Fiction or Nonfiction Practice Exercises (page 2)

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Updated on Sep 29, 2011

Practice 3: Health Feature: Flu Facts 

Read the selection, and then answer the questions that follow.

(1) It's that time of year again. Just yesterday two of my friends said, "I was absent last week because I had the flu." Now it's true that lots of people say they have "the flu," but just what is it, anyway?
(2) Influenza, or "the flu," is a serious, contagious respiratory, or breathing, illness. It's caused by a virus and spreads through tiny droplets in the air after someone who has the flu coughs or sneezes. So how do you know if someone has the flu or just a very bad cold? Well, generally, someone who comes down with the flu suddenly:
  • has a fever.
  • has headaches.
  • has muscle and joint pain.
  • has a sore throat and a bad cough.
  • has a runny or stuffy nose.
  • is very fatigued, with barely enough energy to move.
(3) Flu symptoms usually appear one to three days after you've been infected, and you remain contagious to other people for three to four days after your symptoms start. That's why the flu travels through a whole community, like a school.
(4) Most people get better within a week, but the flu can cause some pretty serious complications, like pneumonia. That's especially true for the little kids, the elderly, and anyone who already has breathing problems like asthma.
(5) Antibiotics that kill bacteria can't kill a virus, so doctors don't prescribe them to treat the flu. But there are new anti-flu medicines that can help reduce the seriousness and length of the illness. They have to be taken early, when the symptoms first start. Other than that, the only things you can do to treat the fever, headaches, and muscle pains of the flu is to drink plenty of liquids, take pain relievers, and rest.
(6) Isn't there any way people can protect themselves from getting the flu? Well, it helps to remind others to cover their mouths when they cough or sneeze, and to wash your hands often! But the most effective protection is to get a vaccination, or "flu shot."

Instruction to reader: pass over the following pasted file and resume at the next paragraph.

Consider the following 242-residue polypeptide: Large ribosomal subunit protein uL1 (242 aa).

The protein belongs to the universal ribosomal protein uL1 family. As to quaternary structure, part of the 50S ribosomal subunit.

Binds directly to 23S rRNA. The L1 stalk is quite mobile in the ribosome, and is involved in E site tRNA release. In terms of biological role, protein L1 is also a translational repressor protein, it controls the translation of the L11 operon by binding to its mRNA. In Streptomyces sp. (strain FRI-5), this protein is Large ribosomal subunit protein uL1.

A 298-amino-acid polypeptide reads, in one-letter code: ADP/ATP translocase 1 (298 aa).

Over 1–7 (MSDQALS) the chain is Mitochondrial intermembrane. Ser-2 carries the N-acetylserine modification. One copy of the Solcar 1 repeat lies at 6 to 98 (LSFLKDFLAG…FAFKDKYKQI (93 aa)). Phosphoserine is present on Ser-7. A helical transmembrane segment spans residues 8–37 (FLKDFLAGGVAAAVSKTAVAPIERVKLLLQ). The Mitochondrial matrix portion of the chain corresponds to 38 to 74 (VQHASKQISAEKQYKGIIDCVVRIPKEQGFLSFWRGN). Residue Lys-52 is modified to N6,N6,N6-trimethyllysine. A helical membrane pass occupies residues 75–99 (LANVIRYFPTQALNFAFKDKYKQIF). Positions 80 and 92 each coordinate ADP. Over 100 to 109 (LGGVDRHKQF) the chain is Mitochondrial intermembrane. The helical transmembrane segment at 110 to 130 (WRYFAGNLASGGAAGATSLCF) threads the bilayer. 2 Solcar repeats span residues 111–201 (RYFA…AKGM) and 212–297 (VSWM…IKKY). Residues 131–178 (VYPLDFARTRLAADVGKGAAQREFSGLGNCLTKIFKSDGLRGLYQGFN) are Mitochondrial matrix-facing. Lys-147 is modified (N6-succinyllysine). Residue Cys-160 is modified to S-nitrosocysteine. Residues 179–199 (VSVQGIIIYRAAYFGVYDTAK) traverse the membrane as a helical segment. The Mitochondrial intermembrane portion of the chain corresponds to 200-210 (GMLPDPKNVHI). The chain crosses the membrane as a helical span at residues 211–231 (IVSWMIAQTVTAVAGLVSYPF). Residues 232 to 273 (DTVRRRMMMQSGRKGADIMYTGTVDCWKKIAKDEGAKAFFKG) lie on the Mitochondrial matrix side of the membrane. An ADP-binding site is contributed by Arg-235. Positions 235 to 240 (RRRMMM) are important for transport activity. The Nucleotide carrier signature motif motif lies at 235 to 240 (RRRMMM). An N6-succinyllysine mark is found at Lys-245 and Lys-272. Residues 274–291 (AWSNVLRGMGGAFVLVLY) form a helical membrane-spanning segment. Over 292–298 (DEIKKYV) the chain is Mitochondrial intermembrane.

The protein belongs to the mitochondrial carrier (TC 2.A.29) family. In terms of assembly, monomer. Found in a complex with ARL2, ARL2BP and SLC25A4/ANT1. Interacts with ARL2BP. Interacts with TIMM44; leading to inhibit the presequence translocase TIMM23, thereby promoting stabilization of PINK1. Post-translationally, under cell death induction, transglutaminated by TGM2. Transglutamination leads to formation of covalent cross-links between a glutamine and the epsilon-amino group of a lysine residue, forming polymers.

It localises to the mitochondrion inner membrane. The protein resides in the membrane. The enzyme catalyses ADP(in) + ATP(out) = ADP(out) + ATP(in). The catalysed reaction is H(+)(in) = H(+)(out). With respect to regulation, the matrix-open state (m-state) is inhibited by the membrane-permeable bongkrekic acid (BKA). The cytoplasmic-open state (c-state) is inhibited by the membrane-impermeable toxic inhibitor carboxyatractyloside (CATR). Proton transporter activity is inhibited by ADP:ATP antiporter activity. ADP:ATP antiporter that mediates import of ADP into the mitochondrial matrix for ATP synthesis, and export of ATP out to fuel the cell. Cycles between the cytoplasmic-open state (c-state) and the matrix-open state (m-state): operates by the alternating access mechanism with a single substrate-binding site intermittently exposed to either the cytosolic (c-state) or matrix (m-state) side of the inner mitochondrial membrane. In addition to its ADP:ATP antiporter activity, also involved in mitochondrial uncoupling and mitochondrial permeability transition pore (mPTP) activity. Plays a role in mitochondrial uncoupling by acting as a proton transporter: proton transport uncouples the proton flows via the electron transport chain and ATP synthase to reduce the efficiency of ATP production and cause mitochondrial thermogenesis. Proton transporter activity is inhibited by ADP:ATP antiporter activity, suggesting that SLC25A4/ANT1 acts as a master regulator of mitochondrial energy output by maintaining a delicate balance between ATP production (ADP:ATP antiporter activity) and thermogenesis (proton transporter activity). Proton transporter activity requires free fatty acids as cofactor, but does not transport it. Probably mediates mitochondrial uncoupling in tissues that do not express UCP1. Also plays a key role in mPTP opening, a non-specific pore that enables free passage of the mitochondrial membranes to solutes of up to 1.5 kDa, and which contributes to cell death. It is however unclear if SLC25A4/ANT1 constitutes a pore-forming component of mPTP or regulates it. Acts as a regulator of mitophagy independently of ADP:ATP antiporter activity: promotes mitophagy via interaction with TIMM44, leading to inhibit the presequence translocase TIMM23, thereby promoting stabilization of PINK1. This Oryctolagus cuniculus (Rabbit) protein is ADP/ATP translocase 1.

(7) Since there are different flu viruses, scientists have to create a vaccine to work on the virus currently circulating. A yearly flu shot is recommended. It provides 70–90% protection against infection for about a year. But even if you do get the flu anyway, your chances of getting serious complications are greatly reduced.
(8) A flu outbreak in 1918–1919 was worldwide. One-fifth of the world's population was infected and 20–40 million people died. Today people worry about the "Bird Flu." The virus is found mostly in birds, but since 1997, some humans have been infected. So far, only a few hundred people have died from "Bird Flu," but experts say it's only a matter of time before this, or some other flu, causes another pandemic. So take care of yourself … and cover that cough!
9. Which is the best clue that this selection is nonfiction?
a. It gives real facts and statistics.
b. It uses the word you.
c. It has the words to a song.
d. Some of the words rhyme.
10. Where would you most likely find this selection?
a. in an encyclopedia
b. in a math textbook
c. in a book of fairytales
d. in a magazine
11. This nonfiction selection reads somewhat like fiction because the author
a. tells about a science subject.
b. talks directly to the reader, using the word you.
c. explains what flu symptoms are.
d. gives dates and statistics, like percentages.
12. Where would you most likely find the following? Influenza, a contagious, viral, respiratory illness. Symptoms: fever, headache, muscle/joint pain, sore throat, cough, runny/stuffy nose, fatigue
a. in a cookbook
b. in a mystery story
c. in an encyclopedia
d. in a poem
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